Trump seeks unity – but on his terms
Even as he appealed for unity, President Donald Trump made it clear in his state of the union address that his idea of common ground was having Democrats back his policy agenda and stop investigating his administration.
For all of his talk about bridging old divisions and pursuing bipartisan initiatives, Trump previewed the welltrod themes that will power his 2020 re-election campaign – a hard line on immigration and border security, a deep suspicion of trade deals, and an “America First” foreign policy.
This time, the dissonance between Trump’s words and the political reality was more jarring than ever.
For the first time in his presidency, Trump had a Democrat seated behind him in the House chamber, speaker Nancy Pelosi, and spoke to a Congress where Democrats share power with Republicans.
Beyond Capitol Hill, the field of Democrats seeking to challenge Trump for the presidency is growing by the week.
The speech suggested that Trump, while talking up such lofty bipartisan goals as combating HIV and childhood cancer, was signalling to his most passionate supporters that he was not about to compromise on the issues that mattered most to them.
“While there were many unifying moments, the president took time to appeal to his base over issues that split the parties, such as investigations, immigration and abortion,” a Republican strategist in Washington Ron Bonjean said.
“Nothing has changed after tonight’s delivery by Trump because both sides are simply too dug in to allow any sort of major compromise legislation to occur,” Bonjean said.
Fresh off a month-long partial government shutdown that damaged him politically, Trump showed no inclination he would back off his demand for more than $5bn (R67.2bn) for a barrier along the US border with Mexico – and in fact used a large portion of the speech to make his case for the wall to the American people.
In doing so, Trump employed much of same rhetoric he used during 2018’s congressional elections.
For a reminder of how his party fared in those midterm elections, Trump only had to look at the sea of white outfits worn by Democratic women in attendance on the House floor.
They chanted “USA! USA!” when Trump recognised their achievement.
Regardless, Trump delivered a stark warning to Democrats such as Pelosi who have said they will push to hold his administration accountable: Back off, or I won’t work with you.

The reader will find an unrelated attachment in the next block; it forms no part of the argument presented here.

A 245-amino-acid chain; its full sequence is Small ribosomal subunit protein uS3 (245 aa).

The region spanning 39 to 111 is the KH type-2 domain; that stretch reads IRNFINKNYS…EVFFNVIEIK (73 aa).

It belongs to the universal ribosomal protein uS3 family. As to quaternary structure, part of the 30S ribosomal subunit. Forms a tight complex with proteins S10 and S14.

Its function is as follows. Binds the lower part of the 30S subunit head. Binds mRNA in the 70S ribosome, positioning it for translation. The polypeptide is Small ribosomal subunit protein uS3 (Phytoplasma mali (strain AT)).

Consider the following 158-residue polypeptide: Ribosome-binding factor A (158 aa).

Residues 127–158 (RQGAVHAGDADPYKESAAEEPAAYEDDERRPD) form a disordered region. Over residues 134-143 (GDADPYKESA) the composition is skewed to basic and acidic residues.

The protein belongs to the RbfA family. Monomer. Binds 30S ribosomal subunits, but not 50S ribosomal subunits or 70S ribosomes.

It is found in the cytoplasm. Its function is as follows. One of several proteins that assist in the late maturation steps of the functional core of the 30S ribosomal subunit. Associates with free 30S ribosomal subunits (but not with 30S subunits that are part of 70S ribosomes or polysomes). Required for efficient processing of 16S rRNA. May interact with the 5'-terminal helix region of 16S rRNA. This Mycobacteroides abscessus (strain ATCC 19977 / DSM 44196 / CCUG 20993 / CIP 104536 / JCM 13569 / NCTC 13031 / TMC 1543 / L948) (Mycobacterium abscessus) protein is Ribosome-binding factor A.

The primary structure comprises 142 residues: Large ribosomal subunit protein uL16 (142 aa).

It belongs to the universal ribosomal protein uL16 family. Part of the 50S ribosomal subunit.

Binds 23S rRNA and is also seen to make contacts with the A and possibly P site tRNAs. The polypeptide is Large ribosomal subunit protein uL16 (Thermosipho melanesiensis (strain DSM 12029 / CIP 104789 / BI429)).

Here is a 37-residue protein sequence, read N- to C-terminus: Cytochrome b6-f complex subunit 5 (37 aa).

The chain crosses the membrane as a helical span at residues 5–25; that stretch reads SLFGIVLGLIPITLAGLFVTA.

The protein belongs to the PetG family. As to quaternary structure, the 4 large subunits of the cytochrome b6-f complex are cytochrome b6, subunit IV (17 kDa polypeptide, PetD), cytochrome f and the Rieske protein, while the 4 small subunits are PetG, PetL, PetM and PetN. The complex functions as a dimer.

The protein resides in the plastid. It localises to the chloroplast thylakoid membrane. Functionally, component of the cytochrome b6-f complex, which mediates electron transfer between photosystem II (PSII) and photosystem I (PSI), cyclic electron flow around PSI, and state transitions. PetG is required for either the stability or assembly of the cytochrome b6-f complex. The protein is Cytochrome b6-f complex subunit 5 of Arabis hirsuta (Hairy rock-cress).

“If there is going to be peace and legislation, there cannot be war and investigation,” Trump said. “It doesn’t work that way.”
And in talking about the vibrant American economy, Trump implied he would be quick to blame Democrats for any slowdown.
“There was very little difference between this speech and what you’d hear at one of his campaign rallies,” Doug Thornell, a longtime Democratic congressional aide, said.
“To many people this speech will be remembered for his continued obsession with the wall, the demonisation of immigrants, and his bizarre attack on congressional investigations. Truly stunning.”
But Alex Conant, a former top aide to Republican presidential candidate Marco Rubio, said Trump succeeded in showing he was open to working with Democrats on issues such as prescription drug prices.
“After a tough couple of weeks, this was the reset that Trump needed,” Conant said.
“He laid out a popular agenda and framed the big political issues of the day in the most favourable way possible.”
There are clear signs that the showdown over the border wall has dinged the president.
The most recent Reuters/Ipsos tracking poll had Trump’s approval rating at a shade over 39%, the lowest it has been since early October.
The number of Americans who disapprove of his job performance was more than 56%.
The president must also await the final determination of Special Counsel Robert Mueller, who is investigating ties between Trump’s campaign team and Russian officials as well as possible obstruction of justice.